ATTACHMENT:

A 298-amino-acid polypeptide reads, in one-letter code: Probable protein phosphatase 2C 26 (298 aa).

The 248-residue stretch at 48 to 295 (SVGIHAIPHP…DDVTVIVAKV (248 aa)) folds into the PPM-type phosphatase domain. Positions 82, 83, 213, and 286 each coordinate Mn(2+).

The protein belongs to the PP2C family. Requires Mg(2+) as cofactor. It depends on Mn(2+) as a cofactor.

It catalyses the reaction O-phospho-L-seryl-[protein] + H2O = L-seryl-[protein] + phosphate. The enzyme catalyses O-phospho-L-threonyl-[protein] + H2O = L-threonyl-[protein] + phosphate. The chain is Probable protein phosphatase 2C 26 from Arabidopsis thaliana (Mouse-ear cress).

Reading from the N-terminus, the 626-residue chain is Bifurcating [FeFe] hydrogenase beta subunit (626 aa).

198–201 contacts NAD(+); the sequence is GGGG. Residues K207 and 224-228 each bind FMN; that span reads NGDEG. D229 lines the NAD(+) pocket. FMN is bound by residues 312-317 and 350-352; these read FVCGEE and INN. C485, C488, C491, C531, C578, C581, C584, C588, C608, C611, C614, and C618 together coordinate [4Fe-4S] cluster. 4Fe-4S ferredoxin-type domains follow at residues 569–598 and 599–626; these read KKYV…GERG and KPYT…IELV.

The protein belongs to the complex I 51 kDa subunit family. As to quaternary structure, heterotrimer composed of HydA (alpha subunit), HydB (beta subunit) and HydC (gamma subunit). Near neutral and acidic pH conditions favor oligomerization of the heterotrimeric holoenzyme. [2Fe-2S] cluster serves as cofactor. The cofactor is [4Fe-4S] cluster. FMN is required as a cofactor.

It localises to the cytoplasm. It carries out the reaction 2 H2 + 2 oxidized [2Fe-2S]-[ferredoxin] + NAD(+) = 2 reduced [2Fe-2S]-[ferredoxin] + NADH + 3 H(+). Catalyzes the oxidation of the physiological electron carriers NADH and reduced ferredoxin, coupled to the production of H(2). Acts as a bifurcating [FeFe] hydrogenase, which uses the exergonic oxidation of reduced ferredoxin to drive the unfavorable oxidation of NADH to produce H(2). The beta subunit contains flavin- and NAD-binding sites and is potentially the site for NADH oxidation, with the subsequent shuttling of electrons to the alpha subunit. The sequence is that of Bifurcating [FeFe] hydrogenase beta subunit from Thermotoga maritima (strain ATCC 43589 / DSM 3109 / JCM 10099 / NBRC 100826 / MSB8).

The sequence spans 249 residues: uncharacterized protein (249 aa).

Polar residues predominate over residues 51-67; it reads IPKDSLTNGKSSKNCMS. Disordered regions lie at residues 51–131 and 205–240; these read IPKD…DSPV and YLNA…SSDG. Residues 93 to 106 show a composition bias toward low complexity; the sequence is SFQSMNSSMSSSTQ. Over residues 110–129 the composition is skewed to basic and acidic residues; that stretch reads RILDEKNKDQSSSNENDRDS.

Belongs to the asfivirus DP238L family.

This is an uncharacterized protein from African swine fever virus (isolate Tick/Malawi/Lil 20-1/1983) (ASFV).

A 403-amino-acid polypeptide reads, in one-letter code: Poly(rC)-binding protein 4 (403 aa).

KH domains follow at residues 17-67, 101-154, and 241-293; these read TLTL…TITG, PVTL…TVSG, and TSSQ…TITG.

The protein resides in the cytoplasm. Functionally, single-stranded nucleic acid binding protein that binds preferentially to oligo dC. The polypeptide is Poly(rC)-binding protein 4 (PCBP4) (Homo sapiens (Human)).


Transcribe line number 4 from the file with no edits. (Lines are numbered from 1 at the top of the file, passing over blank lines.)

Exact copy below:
It catalyses the reaction O-phospho-L-seryl-[protein] + H2O = L-seryl-[protein] + phosphate. The enzyme catalyses O-phospho-L-threonyl-[protein] + H2O = L-threonyl-[protein] + phosphate. The chain is Probable protein phosphatase 2C 26 from Arabidopsis thaliana (Mouse-ear cress).